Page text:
Oh. Lamb Salad.

lamb salad

Without letting this post turn into a rant against lab-synthesized “natural” progesterone cream, I want to explain why this ought to be the first of many lamb recipes you’ll see around here in the weeks to come.  The other day (which other day?) I was complaining to my dad, who raised me in a let-your-food-be-your-medicine kind of way,  about how the above-mentioned hormone was making me sick. ((I flatly refused my midwife’s suggestions to take this “natural” cream until after my second pregnancy loss (and a blood test showing my blood levels at about 1/5th what they should be at lowest).  It’s not that I gave up on my body’s ability to heal itself and find its own balance, I just didn’t believe that I could go through it a third time without losing some essential part of my health or sanity.))

My dad got really serious and said, “Please don’t take that s—.  Listen to me.  Here’s what you do.  You have a gas grill?”

I told him it was broken.  “So go get another one.  And you get some lamb fillet– it’s expensive, but it’s worth it.  You marinate it in lime, yogurt, salt, and pepper; you know how to do it.  And you grill it and eat it.  75 grams a day, every day.  Or at least 4 times a week.   Did you hear me?  Did you understand?”

It would be easy to laugh at my crazy dad’s suggestion; in fact, my husband, his mother, and I did just that when I related the story to them.

But still, I’m going to do it.  Because I believe in the placebo effect.  And I believe that treating myself to some prime cuts of lamb every day for a month will make a difference, for whatever reason.  And I’m sure of what it won’t do, too.  It won’t give me headaches, extreme thirst, restless sleep, acne, cloudy thoughts, crazy mood swings or any of the other side effects that came with “natural” progesterone use.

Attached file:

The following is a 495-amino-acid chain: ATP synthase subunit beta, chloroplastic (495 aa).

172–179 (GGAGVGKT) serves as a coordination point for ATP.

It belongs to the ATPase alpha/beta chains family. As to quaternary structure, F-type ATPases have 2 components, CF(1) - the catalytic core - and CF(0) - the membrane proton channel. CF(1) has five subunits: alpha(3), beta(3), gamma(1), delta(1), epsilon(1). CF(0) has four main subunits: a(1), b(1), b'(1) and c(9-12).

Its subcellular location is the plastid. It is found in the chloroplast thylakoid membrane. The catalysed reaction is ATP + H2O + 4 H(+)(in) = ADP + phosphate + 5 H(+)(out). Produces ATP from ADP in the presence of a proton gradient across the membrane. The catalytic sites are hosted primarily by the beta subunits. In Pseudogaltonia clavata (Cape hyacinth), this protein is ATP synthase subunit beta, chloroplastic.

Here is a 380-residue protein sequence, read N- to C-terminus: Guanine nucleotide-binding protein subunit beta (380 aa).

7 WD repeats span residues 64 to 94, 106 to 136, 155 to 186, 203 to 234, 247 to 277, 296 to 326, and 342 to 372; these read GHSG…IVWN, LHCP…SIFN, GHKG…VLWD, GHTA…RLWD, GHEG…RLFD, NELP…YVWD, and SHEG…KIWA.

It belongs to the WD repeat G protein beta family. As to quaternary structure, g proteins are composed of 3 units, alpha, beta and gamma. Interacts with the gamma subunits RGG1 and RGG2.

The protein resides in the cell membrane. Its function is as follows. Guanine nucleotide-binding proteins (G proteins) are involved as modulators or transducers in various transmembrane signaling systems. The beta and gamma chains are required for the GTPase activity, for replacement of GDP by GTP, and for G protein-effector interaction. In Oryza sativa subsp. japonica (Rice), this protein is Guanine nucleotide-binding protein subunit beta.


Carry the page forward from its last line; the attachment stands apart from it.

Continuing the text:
It’s not a very good picture, but the salad is Roasted Cauliflower ((tossed in ghee and put onto the top rack of a 400Ëš oven until it browned)), Roasted Walla Walla Spring Onions ((ditto)), Roasted Marinated Lamb ((no, I haven’t gotten another grill, yet)), Garbanzo Beans, Cucumber, Tomato, Bulgarian Feta, and a dried, rubbed Mint (grown at my dad’s house; harvested, dried, and rubbed by my grandmother’s beautiful hands) and Apple Cider Vinaigrette.

Molto bene, as my dad would say.

Healing Salve and Flower Balm


There you see my once-lopped-off thumb (it happened the same week as the Gulf oil spill, which means that in this photo the wound is almost three months healed) with the next batch of my Flower Balm (not the salve that saved the thumb, but close).

St John’s Wort from a neglected yard down the street, Mullein from my favorite alley (a word that doesn’t do my walking path to 30th and Killingsworth justice; it acts and looks more like an old world country lane), Plantain from my front lawn, and Lavender, Red Roses, Rose Geranium, Rosemary, and Thyme Flowers from my garden, all chopped, blended, loosely packed into mason jars, and covered in organic olive oil, grapeseed oil, or both (fill it all the way to the top! Let it spill over!).

Six weeks later, I’ll strain the infused oils, melt some beeswax into them, add shea butter, almond oil, and vitamin e to the Flower Balm (which my niece’s diapered bottom is fond of), and package them into pints and 4 oz jars for sharing and selling.


Edited to add a photo of the chopped off thumb one month into healing, for dramatic effect.  Have I mentioned that it still hurts if I bump it directly and that it has not regained full function?